A low pressure system is moving eastward out of Texas. Winter storm warnings are posted in parts of Arkansas, and a wide swath of the South -- from near Memphis, across northern Louisiana, northern Mississippi, northern Alabama, northwest Georgia, and parts of Tennessee -- are under winter weather advisories.

About an inch or two of snow and sleet are expected in that corridor later today.

In addition, a winter weather advisory has been posted by the local National Weather Service office (in Greer, S.C.) for parts of northeast Georgia and southwest North Carolina for tonight. An inch of snow and sleet is possible in that area, which includes Bryson City, Franklin and Sylva.

Rodney Hinson, of the Weather Service's office in Greer, said it's possible that a bit of sleet could fall briefly to the west of Charlotte -- we're talking about Shelby, Lincolnton and Morganton -- when the precipitation starts there around daybreak Tuesday.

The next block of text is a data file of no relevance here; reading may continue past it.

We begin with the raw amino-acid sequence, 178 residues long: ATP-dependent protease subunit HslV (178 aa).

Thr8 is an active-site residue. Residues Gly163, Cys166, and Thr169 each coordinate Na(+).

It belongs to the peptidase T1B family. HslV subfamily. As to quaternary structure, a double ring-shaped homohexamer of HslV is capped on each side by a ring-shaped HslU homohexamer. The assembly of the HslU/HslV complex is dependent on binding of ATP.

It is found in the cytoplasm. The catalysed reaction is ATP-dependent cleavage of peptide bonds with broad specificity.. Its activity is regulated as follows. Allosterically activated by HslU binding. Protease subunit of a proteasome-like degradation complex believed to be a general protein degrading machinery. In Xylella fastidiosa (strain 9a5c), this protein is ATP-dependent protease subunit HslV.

But in Charlotte, temperatures are expected to be a couple degrees above freezing when the precipitation arrives.

Two other factors are working against the possibility of snow or sleet in Charlotte.

The strong high pressure system responsible for our cold weekend weather has pumped very, very dry air into the western Carolinas. It will take a long time Tuesday for precipitation to moisten the atmosphere and reach the ground. If the atmosphere weren't so dry, the precipitation would start earlier -- when temperatures were colder.

In addition, the storm system is forecast to weaken as it moves toward the Carolinas. Precipitation will be lighter when it reaches the Charlotte area.

And after Tuesday morning, a milder trend will take command for the rest of the week.